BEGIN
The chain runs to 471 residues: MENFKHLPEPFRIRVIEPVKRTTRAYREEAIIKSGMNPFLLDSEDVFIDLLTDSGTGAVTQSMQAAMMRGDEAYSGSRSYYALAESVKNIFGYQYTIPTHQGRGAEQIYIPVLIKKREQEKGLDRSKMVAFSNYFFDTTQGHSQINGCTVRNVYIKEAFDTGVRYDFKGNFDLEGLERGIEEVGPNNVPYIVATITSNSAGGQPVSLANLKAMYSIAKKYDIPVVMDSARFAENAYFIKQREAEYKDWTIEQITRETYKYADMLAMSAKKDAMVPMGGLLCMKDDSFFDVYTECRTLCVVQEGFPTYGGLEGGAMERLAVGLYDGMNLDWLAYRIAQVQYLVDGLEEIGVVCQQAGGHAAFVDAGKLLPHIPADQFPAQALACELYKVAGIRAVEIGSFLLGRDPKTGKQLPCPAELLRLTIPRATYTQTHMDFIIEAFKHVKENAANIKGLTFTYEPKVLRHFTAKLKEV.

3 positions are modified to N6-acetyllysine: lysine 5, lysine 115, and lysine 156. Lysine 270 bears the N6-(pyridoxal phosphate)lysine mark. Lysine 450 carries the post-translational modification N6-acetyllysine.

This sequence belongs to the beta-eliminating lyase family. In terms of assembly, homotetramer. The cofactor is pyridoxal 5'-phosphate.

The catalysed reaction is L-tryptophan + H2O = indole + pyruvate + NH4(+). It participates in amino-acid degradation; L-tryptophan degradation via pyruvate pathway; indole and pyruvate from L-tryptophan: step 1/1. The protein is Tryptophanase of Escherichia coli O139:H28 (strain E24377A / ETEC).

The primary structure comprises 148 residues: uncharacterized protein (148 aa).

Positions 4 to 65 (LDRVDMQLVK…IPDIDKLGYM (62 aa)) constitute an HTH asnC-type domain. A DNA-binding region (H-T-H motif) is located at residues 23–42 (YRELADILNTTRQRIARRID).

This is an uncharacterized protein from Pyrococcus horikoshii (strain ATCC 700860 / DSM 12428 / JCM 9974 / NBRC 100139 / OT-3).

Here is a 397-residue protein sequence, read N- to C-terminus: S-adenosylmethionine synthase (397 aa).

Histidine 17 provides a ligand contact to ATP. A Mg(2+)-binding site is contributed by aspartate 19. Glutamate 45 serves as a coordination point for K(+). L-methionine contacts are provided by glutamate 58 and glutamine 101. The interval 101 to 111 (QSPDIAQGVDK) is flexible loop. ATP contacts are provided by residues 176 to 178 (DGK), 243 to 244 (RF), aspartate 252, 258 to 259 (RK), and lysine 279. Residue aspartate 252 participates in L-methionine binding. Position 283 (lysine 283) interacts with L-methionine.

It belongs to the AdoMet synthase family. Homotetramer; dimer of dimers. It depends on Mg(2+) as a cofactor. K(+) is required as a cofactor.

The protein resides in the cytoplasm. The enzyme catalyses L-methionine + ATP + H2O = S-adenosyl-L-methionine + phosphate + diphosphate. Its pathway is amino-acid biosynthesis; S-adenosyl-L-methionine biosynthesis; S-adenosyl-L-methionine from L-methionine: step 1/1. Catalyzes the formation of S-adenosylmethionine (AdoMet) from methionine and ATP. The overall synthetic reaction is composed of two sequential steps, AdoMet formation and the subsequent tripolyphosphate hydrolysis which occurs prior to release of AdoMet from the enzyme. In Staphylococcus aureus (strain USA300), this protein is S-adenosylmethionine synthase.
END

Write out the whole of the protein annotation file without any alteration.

The chain runs to 471 residues: MENFKHLPEPFRIRVIEPVKRTTRAYREEAIIKSGMNPFLLDSEDVFIDLLTDSGTGAVTQSMQAAMMRGDEAYSGSRSYYALAESVKNIFGYQYTIPTHQGRGAEQIYIPVLIKKREQEKGLDRSKMVAFSNYFFDTTQGHSQINGCTVRNVYIKEAFDTGVRYDFKGNFDLEGLERGIEEVGPNNVPYIVATITSNSAGGQPVSLANLKAMYSIAKKYDIPVVMDSARFAENAYFIKQREAEYKDWTIEQITRETYKYADMLAMSAKKDAMVPMGGLLCMKDDSFFDVYTECRTLCVVQEGFPTYGGLEGGAMERLAVGLYDGMNLDWLAYRIAQVQYLVDGLEEIGVVCQQAGGHAAFVDAGKLLPHIPADQFPAQALACELYKVAGIRAVEIGSFLLGRDPKTGKQLPCPAELLRLTIPRATYTQTHMDFIIEAFKHVKENAANIKGLTFTYEPKVLRHFTAKLKEV.

3 positions are modified to N6-acetyllysine: lysine 5, lysine 115, and lysine 156. Lysine 270 bears the N6-(pyridoxal phosphate)lysine mark. Lysine 450 carries the post-translational modification N6-acetyllysine.

This sequence belongs to the beta-eliminating lyase family. In terms of assembly, homotetramer. The cofactor is pyridoxal 5'-phosphate.

The catalysed reaction is L-tryptophan + H2O = indole + pyruvate + NH4(+). It participates in amino-acid degradation; L-tryptophan degradation via pyruvate pathway; indole and pyruvate from L-tryptophan: step 1/1. The protein is Tryptophanase of Escherichia coli O139:H28 (strain E24377A / ETEC).

The primary structure comprises 148 residues: uncharacterized protein (148 aa).

Positions 4 to 65 (LDRVDMQLVK…IPDIDKLGYM (62 aa)) constitute an HTH asnC-type domain. A DNA-binding region (H-T-H motif) is located at residues 23–42 (YRELADILNTTRQRIARRID).

This is an uncharacterized protein from Pyrococcus horikoshii (strain ATCC 700860 / DSM 12428 / JCM 9974 / NBRC 100139 / OT-3).

Here is a 397-residue protein sequence, read N- to C-terminus: S-adenosylmethionine synthase (397 aa).

Histidine 17 provides a ligand contact to ATP. A Mg(2+)-binding site is contributed by aspartate 19. Glutamate 45 serves as a coordination point for K(+). L-methionine contacts are provided by glutamate 58 and glutamine 101. The interval 101 to 111 (QSPDIAQGVDK) is flexible loop. ATP contacts are provided by residues 176 to 178 (DGK), 243 to 244 (RF), aspartate 252, 258 to 259 (RK), and lysine 279. Residue aspartate 252 participates in L-methionine binding. Position 283 (lysine 283) interacts with L-methionine.

It belongs to the AdoMet synthase family. Homotetramer; dimer of dimers. It depends on Mg(2+) as a cofactor. K(+) is required as a cofactor.

The protein resides in the cytoplasm. The enzyme catalyses L-methionine + ATP + H2O = S-adenosyl-L-methionine + phosphate + diphosphate. Its pathway is amino-acid biosynthesis; S-adenosyl-L-methionine biosynthesis; S-adenosyl-L-methionine from L-methionine: step 1/1. Catalyzes the formation of S-adenosylmethionine (AdoMet) from methionine and ATP. The overall synthetic reaction is composed of two sequential steps, AdoMet formation and the subsequent tripolyphosphate hydrolysis which occurs prior to release of AdoMet from the enzyme. In Staphylococcus aureus (strain USA300), this protein is S-adenosylmethionine synthase.